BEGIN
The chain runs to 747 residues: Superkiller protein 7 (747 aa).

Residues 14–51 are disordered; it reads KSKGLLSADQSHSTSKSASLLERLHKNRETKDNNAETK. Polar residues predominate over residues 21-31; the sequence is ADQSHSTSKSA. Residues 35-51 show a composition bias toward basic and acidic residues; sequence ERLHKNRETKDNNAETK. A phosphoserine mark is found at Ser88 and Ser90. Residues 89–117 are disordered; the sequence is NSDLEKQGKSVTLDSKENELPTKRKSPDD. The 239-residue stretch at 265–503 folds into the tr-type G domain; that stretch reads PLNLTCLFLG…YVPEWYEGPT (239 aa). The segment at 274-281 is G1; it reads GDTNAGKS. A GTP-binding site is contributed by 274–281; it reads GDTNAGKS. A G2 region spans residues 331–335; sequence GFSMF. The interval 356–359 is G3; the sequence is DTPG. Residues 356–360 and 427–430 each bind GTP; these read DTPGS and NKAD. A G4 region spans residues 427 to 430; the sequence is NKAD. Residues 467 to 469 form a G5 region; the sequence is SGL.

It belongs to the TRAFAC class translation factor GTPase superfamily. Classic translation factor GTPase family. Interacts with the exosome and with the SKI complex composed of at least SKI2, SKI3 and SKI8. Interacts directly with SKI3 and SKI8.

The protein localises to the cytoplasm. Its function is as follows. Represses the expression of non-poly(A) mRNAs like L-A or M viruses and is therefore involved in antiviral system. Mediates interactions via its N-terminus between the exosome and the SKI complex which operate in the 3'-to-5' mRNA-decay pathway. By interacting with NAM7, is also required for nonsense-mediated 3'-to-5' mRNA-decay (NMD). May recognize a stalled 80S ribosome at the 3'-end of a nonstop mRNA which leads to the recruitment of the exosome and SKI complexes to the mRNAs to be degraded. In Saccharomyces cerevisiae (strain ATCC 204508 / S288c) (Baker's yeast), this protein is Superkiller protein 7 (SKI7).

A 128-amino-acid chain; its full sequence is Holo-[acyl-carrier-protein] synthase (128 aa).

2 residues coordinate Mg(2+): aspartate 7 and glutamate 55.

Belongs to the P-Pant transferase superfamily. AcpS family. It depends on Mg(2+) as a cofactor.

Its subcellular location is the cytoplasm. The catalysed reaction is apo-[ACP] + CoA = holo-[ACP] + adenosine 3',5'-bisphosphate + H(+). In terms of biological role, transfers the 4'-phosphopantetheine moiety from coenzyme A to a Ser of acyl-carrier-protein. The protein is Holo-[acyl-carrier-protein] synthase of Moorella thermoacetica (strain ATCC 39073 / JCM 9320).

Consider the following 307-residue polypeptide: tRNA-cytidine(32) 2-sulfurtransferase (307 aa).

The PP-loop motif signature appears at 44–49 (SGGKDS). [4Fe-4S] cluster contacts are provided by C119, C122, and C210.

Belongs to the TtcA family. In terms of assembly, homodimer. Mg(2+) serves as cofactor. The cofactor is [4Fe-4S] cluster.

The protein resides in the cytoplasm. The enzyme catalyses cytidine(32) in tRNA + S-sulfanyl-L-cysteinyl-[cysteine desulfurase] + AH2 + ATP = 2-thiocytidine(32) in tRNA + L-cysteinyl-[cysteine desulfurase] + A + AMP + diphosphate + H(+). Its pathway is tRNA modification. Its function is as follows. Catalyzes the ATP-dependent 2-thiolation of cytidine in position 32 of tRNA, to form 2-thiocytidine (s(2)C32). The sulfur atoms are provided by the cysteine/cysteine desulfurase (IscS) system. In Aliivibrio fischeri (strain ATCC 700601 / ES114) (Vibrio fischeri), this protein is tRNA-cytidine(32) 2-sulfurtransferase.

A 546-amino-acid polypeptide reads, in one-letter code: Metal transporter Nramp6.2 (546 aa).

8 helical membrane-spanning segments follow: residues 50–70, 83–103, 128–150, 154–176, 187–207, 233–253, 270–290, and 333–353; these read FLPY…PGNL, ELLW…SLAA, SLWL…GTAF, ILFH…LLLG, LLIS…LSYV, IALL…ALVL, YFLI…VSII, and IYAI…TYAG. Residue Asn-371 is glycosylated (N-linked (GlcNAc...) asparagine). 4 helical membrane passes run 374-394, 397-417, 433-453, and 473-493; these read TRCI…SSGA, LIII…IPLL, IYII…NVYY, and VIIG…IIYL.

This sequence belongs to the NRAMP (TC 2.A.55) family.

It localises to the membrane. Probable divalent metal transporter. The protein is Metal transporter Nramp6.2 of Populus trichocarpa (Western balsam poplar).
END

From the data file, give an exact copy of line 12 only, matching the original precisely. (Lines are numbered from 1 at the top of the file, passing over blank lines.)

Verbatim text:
The protein resides in the cytoplasm. The enzyme catalyses cytidine(32) in tRNA + S-sulfanyl-L-cysteinyl-[cysteine desulfurase] + AH2 + ATP = 2-thiocytidine(32) in tRNA + L-cysteinyl-[cysteine desulfurase] + A + AMP + diphosphate + H(+). Its pathway is tRNA modification. Its function is as follows. Catalyzes the ATP-dependent 2-thiolation of cytidine in position 32 of tRNA, to form 2-thiocytidine (s(2)C32). The sulfur atoms are provided by the cysteine/cysteine desulfurase (IscS) system. In Aliivibrio fischeri (strain ATCC 700601 / ES114) (Vibrio fischeri), this protein is tRNA-cytidine(32) 2-sulfurtransferase.